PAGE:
The appalling notion of infanticide, especially as an occasion for rejoicing, rattles even mature believers. While this psalm expresses Israel’s anguish in exile, we must be careful not to isolate passages like this from the larger message of Scripture. Nowhere does God condone the killing of children. The darkness of humanity’s heart is on full display. We must cling to the light of Christ.

New Testament Verses

While containing beautiful promises of salvation, the New Testament also includes some challenging words regarding judgment and hell.

Matthew 8:12

But the children of the kingdom shall be cast out into outer darkness: there shall be weeping and gnashing of teeth. (Matthew 8:12 KJV)

Being cast into outer darkness with weeping and gnashing of teeth is a fearful prospect. Jesus frequently used this vivid imagery to describe the eternal state of those who reject Him (Matthew 13:42, 50; 22:13; 24:51; 25:30). It points to the utter darkness and despair of separation from God’s presence.

Mark 9:48

Where their worm dieth not, and the fire is not quenched. (Mark 9:48 KJV)

Here Jesus quotes Isaiah 66:24 (mentioned above) to warn of God’s judgment. The undying worm and unquenchable fire grate against modern sensibilities. However, they graphically communicate the finality and severity of eternal punishment. We dare not explain away the anguish that awaits unbelievers.

2 Thessalonians 1:5-10

All this is evidence that God’s judgment is right, and as a result you will be counted worthy of the kingdom of God, for which you are suffering. God is just: He will pay back trouble to those who trouble you and give relief to you who are troubled, and to us as well. This will happen when the Lord Jesus is revealed from heaven in blazing fire with his powerful angels. He will punish those who do not know God and do not obey the gospel of our Lord Jesus. They will be punished with everlasting destruction and shut out from the presence of the Lord and from the glory of his might on the day he comes to be glorified in his holy people and to be marveled at among all those who have believed. This includes you, because you believed our testimony to you. (2 Thessalonians 1:5-10)

The vivid imagery of Christ’s return in blazing fire to punish unbelievers is terrifying. It reveals the cosmic gravity of rejecting God and the reality of eternal separation from His presence. Again, this should propel us to share the gospel with urgency and compassion.

Jude 7

In a similar way, Sodom and Gomorrah and the surrounding towns gave themselves up to sexual immorality and perversion. They serve as an example of those who suffer the punishment of eternal fire. (Jude 7)

Everlasting fire as exemplified by Sodom and Gomorrah’s destruction is a stark reminder that God will ultimately vanquish unrepentant sin. His holiness demands justice. Jude also reminds us that God rescues the faithful, motivating us to cling tightly to Him.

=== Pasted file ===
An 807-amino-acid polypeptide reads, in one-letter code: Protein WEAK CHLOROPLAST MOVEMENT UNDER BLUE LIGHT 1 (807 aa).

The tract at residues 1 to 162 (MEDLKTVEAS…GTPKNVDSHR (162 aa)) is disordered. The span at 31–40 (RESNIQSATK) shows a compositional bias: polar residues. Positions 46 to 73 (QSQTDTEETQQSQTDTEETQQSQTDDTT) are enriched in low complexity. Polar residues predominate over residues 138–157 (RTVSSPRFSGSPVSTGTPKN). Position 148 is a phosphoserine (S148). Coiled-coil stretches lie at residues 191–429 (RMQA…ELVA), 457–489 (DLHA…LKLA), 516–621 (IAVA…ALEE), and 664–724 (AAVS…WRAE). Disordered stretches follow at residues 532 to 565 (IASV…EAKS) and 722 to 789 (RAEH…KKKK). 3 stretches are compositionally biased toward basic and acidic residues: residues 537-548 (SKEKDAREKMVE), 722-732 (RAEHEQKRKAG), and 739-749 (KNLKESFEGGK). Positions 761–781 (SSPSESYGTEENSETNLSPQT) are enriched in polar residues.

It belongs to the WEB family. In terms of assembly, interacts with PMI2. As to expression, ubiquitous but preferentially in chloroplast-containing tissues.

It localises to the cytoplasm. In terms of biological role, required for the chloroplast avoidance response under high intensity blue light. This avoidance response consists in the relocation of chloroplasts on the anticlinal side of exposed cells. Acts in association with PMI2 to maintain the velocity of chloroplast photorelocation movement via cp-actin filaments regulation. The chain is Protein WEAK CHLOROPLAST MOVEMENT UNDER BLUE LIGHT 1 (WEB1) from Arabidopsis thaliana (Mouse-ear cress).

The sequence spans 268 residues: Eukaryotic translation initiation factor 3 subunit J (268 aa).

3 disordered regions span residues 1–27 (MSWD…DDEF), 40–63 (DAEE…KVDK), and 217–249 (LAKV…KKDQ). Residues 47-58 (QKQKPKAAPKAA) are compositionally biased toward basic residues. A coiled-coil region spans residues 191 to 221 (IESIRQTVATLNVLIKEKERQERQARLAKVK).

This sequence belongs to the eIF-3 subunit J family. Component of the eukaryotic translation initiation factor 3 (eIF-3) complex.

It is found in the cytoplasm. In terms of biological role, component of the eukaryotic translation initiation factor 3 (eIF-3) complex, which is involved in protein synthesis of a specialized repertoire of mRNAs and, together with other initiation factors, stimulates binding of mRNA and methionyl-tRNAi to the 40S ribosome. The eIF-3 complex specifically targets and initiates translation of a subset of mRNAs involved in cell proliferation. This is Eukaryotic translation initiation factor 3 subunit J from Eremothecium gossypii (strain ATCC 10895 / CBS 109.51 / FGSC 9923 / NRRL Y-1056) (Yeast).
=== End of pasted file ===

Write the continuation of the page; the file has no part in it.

Revelation 14:9-11

A third angel followed them and said in a loud voice: “If anyone worships the beast and its image and receives its mark on their forehead or on their hand, they, too, will drink the wine of God’s fury, which has been poured full strength into the cup of his wrath. They will be tormented with burning sulfur in the presence of the holy angels and of the Lamb. And the smoke of their torment will rise forever and ever. There will be no rest day or night for those who worship the beast and its image, or for anyone who receives the mark of its name.” (Revelation 14:9-11)

The distressing image of eternal torment, with no rest day or night, provokes deep unease. God’s wrath against unrepentant evil will one day be satisfied. The damned persist in rebellion, spurning the Lamb’s mercy to the bitter end. May this warning drive us toward Christ.


Upon reflection, what are we to make of the disturbing depictions and warnings of judgment in Scripture? I would offer several suggestions.

Firstly, we must accept that the wages of sin is death (Romans 6:23). God cannot overlook wrongdoing. His justice is not capricious but fits the crime. Sin’s consequences are inherent, not arbitrarily imposed. God wishes all to repent, but does not force the unwilling.

Secondly, God is sovereign over evil and suffering. He uses judgment to humble the proud and call the wayward to repentance. Without glimpsing sin’s severity, we fail to grasp our need for salvation. God’s acts of discipline flow from His love.

Thirdly, Christ bore the full fury of God’s wrath on our behalf at Calvary. For those who trust in Jesus, there is “now no condemnation” (Romans 8:1). God’s justice was satisfied on the cross. Our responsibility is to cling to Christ, taking refuge in His atoning work.

Lastly, God will finally eradicate evil completely. Those who persist in rebellion—even under judgment—will experience sorrow and pain. But Christ’s kingdom shall reign eternally. Sin and darkness will be no more. God’s purposes will be vindicated. Every knee will bow.

May God grant us wisdom, grace and discernment as we strive to comprehend the hard sayings of Scripture. May we honor Christ by proclaiming the saving truth with boldness and compassion. Let the alarms of judgment wake us from slumber that we may live for eternity. The day draws near. Maranatha—come Lord Jesus!